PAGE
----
Grumbling in the caucus
At the Monday morning news conference on immigration, Schumer, who spent much of last year excoriating Republicans for alienating Hispanics, said, “we do not want immigration as a wedge issue” and lauded McCain as “the glue in our group.” He nodded emphatically as Sen. Marco Rubio (R-Fla.) spoke. According to people familiar with the talks that produced the outlines of an immigration proposal, the New Yorker made concessions to help get Rubio on board and persistently appealed to the young Cuban American senator and presumptive 2016 presidential candidate.
Asked at the news conference why the senators were getting out in front of the White House’s immigration announcement on Tuesday, Schumer said, “It seems to me, at least, that the Senate is the most fortuitous place to move forward first.”
And what of Obama’s own vision for immigration reform, and his assertion in Nevada that “my hope is that this provides some key markers to members of Congress as they craft a bill”?
“The president is handling this perfectly,” Schumer said in a statement, adding, “He is also giving lawmakers on both sides the space to form a bipartisan coalition.”
Translation: Steer clear.
Despite his newfound bipartisan fervor, Schumer — the policy and messaging point person for Senate Democrats — has earned a reputation among his critics in the caucus as something of a freelancer. When House Republicans backed down from threats to link spending cuts to the raising of the debt ceiling, Schumer gleefully said the GOP was in “full retreat” on fiscal issues. He then climbed over his colleagues to beat back Republican threats to abandon their position if Democrats didn’t pass a budget in the Senate.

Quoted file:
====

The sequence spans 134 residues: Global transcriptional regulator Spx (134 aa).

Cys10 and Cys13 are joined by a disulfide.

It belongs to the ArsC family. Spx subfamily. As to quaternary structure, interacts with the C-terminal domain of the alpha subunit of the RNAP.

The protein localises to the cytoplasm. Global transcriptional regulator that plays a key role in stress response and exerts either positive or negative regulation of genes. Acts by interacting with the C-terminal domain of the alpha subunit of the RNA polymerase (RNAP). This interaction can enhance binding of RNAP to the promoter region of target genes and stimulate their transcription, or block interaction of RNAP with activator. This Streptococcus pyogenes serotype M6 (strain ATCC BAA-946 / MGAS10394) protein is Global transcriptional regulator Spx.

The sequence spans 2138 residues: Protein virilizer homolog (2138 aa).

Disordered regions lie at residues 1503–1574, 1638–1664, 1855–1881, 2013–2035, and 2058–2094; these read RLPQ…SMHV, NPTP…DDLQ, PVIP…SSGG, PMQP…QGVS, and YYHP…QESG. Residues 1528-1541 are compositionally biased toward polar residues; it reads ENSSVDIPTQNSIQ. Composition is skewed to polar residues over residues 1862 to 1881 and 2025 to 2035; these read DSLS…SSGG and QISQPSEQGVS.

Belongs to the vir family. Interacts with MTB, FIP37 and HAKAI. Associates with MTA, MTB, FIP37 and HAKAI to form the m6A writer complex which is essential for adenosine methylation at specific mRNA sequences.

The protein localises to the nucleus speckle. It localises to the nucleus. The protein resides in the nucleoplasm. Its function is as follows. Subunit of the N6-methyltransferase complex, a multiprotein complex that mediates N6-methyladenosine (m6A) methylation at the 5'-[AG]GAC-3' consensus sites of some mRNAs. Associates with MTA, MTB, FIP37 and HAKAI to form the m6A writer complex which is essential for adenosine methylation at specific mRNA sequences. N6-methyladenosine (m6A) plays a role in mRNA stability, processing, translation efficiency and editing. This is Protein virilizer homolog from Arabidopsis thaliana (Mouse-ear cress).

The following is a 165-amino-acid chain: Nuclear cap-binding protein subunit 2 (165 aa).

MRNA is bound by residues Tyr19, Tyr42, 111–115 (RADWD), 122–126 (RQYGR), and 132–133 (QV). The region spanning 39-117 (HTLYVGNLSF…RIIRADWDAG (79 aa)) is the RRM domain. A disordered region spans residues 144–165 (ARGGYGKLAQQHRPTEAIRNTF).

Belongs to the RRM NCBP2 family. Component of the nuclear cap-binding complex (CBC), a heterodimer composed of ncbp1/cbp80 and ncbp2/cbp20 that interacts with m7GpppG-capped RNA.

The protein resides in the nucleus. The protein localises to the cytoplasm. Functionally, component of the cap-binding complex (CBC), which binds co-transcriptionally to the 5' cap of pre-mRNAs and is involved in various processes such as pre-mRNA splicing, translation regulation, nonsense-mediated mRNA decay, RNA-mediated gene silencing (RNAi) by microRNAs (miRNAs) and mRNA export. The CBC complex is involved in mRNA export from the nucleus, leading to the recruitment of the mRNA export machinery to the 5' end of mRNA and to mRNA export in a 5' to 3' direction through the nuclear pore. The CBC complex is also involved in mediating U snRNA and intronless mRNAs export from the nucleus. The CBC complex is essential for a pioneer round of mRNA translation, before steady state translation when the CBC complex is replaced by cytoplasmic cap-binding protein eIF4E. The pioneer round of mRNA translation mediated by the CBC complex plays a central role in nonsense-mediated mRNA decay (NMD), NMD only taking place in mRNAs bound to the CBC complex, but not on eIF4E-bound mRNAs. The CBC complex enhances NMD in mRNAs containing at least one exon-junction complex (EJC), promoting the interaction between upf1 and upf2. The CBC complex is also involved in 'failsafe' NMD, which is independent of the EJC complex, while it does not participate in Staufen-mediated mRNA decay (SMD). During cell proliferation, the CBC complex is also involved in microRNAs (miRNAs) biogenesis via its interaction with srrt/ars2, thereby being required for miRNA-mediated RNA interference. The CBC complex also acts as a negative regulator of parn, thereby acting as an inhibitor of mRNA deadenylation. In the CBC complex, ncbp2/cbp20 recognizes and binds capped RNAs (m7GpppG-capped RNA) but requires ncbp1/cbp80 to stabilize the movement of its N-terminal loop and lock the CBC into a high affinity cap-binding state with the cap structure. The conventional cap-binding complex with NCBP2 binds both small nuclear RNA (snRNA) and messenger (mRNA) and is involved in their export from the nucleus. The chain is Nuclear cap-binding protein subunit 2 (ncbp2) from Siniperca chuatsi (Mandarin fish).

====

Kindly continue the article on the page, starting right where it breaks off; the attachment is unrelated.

The Republicans unveiled their talking points on a Friday. On Saturday, Schumer called new Senate Budget Committee Chairman Patty Murray (D-Wash.). Schumer, who was scheduled to appear on the Sunday political talk shows, wanted to reveal their intention to pass a budget with increased revenue — but in the larger, and Republican-friendly, framework of tax reform. Murray told Schumer the news was not his to break, according to several sources with knowledge of the call. But waiting was anathema to Schumer’s respond-to-everything-in-24-hours philosophy.
“We Democrats have always intended to do a budget this year,” he said on NBC’s “Meet the Press” as he articulated the Democrats’ plans.